TechStarters Logo
Blog Home
Keep Off The Grass! Astroturfing 101

Keep Off The Grass! Astroturfing 101

Trying to market your business online? You should know what astroturfing is and its legality.

If you are involved in a business or social progress movement, you’ve probably heard of the term “grassroots movement”. If not, it’s a group of people who felt like a cause (or a product) was so good that they promoted it without even being paid to do so. The movement grew from nothing, seemingly overnight, and became huge, all because people got together for a greater good. They organized themselves without some other entity taking control and telling them what to do.

When it comes to the business world, people tend to respect and trust grassroots campaigns more than those which are clearly corporate in origin and motivation. Companies that grew popular thanks to grassroots trending and passionate promoters are often the ones with the highest sales and most rapid expansion. This is due to the fact that people see real, legitimate value in the product, and consumers become attached the the brand organically, not because of corporate marketing. However, getting that level of favor and trust naturally is exceptionally difficult to accomplish.

In the early 2000’s, more companies began to realize the power of grassroots campaigns, indie branding, and the power they gave to marketing efforts. Jealous companies wanted a piece of the grassroots pie, but translating corporate dollars into faux-organic grassroots marketing was difficult.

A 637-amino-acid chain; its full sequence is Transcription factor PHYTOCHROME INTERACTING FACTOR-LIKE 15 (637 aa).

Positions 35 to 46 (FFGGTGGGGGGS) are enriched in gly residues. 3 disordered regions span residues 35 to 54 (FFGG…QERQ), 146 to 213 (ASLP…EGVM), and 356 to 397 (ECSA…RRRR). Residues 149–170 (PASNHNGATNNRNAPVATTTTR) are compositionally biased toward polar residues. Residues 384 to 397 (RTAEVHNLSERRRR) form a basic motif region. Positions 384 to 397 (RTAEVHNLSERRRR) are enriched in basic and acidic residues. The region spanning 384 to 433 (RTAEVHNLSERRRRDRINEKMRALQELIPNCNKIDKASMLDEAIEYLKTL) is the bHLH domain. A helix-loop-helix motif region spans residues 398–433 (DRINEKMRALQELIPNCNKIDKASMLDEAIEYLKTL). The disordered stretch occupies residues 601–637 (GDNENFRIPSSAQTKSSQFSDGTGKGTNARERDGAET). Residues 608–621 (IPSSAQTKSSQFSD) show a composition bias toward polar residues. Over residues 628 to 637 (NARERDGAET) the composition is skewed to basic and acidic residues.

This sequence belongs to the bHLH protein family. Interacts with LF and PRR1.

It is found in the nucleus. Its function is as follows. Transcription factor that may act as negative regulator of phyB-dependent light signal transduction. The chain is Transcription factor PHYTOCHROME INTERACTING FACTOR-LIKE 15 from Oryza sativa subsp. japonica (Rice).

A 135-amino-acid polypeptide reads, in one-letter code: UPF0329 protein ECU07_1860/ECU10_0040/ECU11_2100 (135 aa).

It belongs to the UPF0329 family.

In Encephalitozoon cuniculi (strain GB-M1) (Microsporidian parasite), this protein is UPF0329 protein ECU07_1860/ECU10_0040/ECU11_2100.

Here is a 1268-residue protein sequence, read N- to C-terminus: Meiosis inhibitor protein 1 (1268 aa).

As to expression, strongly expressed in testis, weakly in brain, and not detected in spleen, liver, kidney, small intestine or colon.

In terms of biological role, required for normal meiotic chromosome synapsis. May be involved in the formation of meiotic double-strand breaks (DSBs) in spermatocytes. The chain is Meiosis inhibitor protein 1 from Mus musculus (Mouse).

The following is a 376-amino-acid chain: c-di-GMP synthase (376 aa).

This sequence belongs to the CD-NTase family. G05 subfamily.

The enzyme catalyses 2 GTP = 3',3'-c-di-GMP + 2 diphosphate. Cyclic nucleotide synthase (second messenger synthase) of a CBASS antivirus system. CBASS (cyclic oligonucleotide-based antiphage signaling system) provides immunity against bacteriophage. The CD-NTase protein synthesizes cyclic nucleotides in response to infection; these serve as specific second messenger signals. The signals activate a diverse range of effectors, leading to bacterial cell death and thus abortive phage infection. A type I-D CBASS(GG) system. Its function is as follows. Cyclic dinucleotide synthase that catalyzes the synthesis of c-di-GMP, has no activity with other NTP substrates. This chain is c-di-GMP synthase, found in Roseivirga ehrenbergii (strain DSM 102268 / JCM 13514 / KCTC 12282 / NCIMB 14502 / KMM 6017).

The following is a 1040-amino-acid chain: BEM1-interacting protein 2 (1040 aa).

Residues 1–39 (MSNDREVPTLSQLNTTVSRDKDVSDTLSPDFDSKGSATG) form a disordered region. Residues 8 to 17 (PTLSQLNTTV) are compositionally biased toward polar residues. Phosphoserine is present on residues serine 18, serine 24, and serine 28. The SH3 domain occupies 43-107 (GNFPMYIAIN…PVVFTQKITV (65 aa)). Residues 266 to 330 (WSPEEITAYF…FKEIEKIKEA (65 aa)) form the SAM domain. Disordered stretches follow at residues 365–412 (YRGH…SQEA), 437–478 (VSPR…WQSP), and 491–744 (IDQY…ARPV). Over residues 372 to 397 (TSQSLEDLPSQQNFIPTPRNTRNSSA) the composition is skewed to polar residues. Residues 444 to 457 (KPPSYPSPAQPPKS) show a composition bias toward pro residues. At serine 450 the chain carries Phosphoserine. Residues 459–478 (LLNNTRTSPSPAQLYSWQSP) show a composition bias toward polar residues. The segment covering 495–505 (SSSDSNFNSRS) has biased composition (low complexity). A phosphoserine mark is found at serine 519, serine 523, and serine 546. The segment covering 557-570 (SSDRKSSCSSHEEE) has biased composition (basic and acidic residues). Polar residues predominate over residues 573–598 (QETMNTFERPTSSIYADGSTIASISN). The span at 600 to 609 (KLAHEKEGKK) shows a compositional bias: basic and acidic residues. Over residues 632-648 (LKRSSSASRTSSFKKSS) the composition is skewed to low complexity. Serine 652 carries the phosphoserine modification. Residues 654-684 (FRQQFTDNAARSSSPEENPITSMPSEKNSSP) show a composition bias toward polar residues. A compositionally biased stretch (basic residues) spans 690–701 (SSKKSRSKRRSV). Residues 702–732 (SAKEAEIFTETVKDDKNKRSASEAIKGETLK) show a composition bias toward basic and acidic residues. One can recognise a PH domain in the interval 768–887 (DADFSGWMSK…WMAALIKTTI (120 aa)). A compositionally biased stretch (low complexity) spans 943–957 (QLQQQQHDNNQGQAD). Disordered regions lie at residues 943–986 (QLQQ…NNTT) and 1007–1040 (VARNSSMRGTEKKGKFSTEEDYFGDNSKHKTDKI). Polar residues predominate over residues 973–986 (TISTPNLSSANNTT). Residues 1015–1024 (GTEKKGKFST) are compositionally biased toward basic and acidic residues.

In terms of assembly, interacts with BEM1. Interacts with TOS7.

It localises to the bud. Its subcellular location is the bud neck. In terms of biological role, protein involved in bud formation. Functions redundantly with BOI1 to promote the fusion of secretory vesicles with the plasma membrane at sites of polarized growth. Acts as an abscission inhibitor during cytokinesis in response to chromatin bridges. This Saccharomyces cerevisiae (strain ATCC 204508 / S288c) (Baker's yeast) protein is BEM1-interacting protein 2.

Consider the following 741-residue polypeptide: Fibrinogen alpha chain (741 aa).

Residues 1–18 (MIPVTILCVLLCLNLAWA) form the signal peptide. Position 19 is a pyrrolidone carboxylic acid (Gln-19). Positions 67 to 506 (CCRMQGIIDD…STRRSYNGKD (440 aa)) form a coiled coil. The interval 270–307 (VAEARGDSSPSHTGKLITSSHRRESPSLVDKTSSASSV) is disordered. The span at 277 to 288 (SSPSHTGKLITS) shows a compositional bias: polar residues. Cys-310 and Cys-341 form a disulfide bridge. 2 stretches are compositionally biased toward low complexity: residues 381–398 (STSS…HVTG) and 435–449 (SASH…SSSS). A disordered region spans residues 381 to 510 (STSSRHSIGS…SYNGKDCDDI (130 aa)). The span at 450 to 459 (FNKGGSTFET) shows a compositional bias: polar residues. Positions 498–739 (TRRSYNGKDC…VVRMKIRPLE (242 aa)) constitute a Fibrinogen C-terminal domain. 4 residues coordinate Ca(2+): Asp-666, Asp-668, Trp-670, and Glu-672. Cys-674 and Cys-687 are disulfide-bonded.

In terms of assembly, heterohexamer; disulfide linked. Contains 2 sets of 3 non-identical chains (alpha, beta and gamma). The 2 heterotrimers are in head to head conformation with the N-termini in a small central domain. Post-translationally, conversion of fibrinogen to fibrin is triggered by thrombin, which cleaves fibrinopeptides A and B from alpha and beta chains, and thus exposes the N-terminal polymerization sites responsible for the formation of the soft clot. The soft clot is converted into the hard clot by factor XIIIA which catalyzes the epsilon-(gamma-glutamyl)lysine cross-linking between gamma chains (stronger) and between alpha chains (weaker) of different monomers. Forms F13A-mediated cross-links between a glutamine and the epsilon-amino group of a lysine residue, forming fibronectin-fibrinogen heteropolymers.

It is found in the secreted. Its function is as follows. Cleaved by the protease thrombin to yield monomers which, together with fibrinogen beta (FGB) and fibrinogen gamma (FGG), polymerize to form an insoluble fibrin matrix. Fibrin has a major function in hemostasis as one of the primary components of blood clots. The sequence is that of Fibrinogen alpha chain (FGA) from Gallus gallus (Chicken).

Instead, clever companies came up with a solution: astroturfing. No, it has nothing to do with lawn care or football stadiums… Astroturfing occurs when companies and organizations pay people to promote their cause in a way that makes it sound like the promotion was done without the company asking the person to do it. Some methods of astroturfing might include activists who claim that they are unpaid volunteers (but actually are paid), companies paying for positive reviews on Yelp, or paying popular kids in school to wear a new brand of clothing.

If it sounds pretty manipulative or unethical, that’s because it is. The entire idea behind astroturfing is to fool consumers into thinking that a product is better or more popular than it really is. In many cases, astroturfing practices fall into legal grey areas. Since people who are paid to astroturf products often misrepresent the product or their position, they are considered to be lying to consumers. This in turn can mean a heavy fine for the company involved, or even a lawsuit for both the company and the contractors that they hire.

More commonly, astroturfing reviews for money violates the terms of use on review sites like Yelp and Angie’s List. When this happens, a number of things can occur. With Yelp, the company may actually flag you for astroturfing, make a note of it on your page, and sue you for damages. Other sites may ban your company from being misrepresented on their site. In one case, astroturfing took an extreme turn. One hotel fined guests on their bill for leaving bad reviews which made national headlines and a PR disaster.

Getting the kind of buzz that a grassroots trend can create is tempting, but in many cases, trying to astroturf your company’s popularity will backfire. If you do decide to make your popularity look natural or like an underground movement, it’s best to check with local advertising and consumer laws before you make your first move. Legality issues aside, astroturfing is very risky, and can cause more harm than good if done incorrectly. Inevitably, if your product or service is good enough, people will find a way to pass the word along and spread your brand without being paid to do so.